Left On Our Own
by Akos Kovacs 27' Hungary
An elderly taxi driver, who happens to be a tireless storyteller, is a man of contradictions: a hopeless romantic and a crude observer of life who has lived through individual hardship and witnessed the despair of others. He doesn't hold back while roaming the streets of Budapest: the route to the destination leads through the labyrinth of his own memories and emotions, which his words conjure. Friends and strangers, cheap décor, lonely buildings, a life-long correspondence that encapsulates a relationship, numbing melodies from an ancient music box all swirl and blend in this film’s poetic vision. Sensitive writing and emotional cinematography draws the attention to small details, to personal hopes and everyday tragedies. A hypnotic, haunting and tranquil soundtrack gives eerily gentle force to the old man’s tales.
by Joana Vogdt 17' Germany
A political satire about the absurdity of borders
During the Cold War, Germany is divided into East and West. In the middle of a lake floating buoys mark the border between the two Republics. One night in 1980, a storm shifts one of the buoys. This forces the two opposing sides to join forces and reinstall the border, so they could be properly separated again. But two land surveyors throw their prejudices overboard and tear down their boundaries.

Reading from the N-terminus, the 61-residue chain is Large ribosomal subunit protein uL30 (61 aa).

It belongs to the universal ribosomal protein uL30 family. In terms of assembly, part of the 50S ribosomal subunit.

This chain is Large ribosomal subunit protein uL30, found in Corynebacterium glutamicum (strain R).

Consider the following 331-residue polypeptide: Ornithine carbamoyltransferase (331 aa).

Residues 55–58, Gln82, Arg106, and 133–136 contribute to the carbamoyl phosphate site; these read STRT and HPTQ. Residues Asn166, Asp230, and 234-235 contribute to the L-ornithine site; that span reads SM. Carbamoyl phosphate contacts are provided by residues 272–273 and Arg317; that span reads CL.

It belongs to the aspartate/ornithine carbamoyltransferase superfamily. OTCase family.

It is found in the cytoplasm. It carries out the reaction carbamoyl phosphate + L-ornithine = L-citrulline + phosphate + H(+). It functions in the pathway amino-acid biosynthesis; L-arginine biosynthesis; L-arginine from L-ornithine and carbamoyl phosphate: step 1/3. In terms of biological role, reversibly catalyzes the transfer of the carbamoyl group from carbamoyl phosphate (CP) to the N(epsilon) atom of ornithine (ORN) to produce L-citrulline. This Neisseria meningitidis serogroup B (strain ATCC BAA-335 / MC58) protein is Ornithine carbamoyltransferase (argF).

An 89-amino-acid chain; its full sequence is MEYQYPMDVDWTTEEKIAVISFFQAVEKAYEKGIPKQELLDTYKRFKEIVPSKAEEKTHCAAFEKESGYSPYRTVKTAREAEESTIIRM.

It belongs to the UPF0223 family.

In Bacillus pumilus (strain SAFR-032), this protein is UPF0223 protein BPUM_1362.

I Can See The Sun but I Can't Feel It Yet
by Joseph Wilson 18' United Kingdom
A nightmare in reverie: five young queer people are admitted into a clinic to undergo conversion therapy. Enduring several different and harrowing methods to change their sexual orientation and/or gender identity, the sterile space of abject trauma struggles to suppress the abundance and beauty of queer love.
by Mischa Hedinger, Michela Flück 14' Switzerland
A nameless man no longer manages to count further than six. A sequence of tragic-comic moments and strange encounters takes its course. Is the world slipping away from him? Loosely adapted from the famous work of the avant-garde poet Daniil Kharms (1905-1942), „Incidences“ tells of the search for solidarity in a strictly regulated world. The film translates Charms' absurd poetry into contemporary, ambiguous images. Behind the humor lies the despair over the destruction of the human condition that Charms himself experienced in the Soviet Union.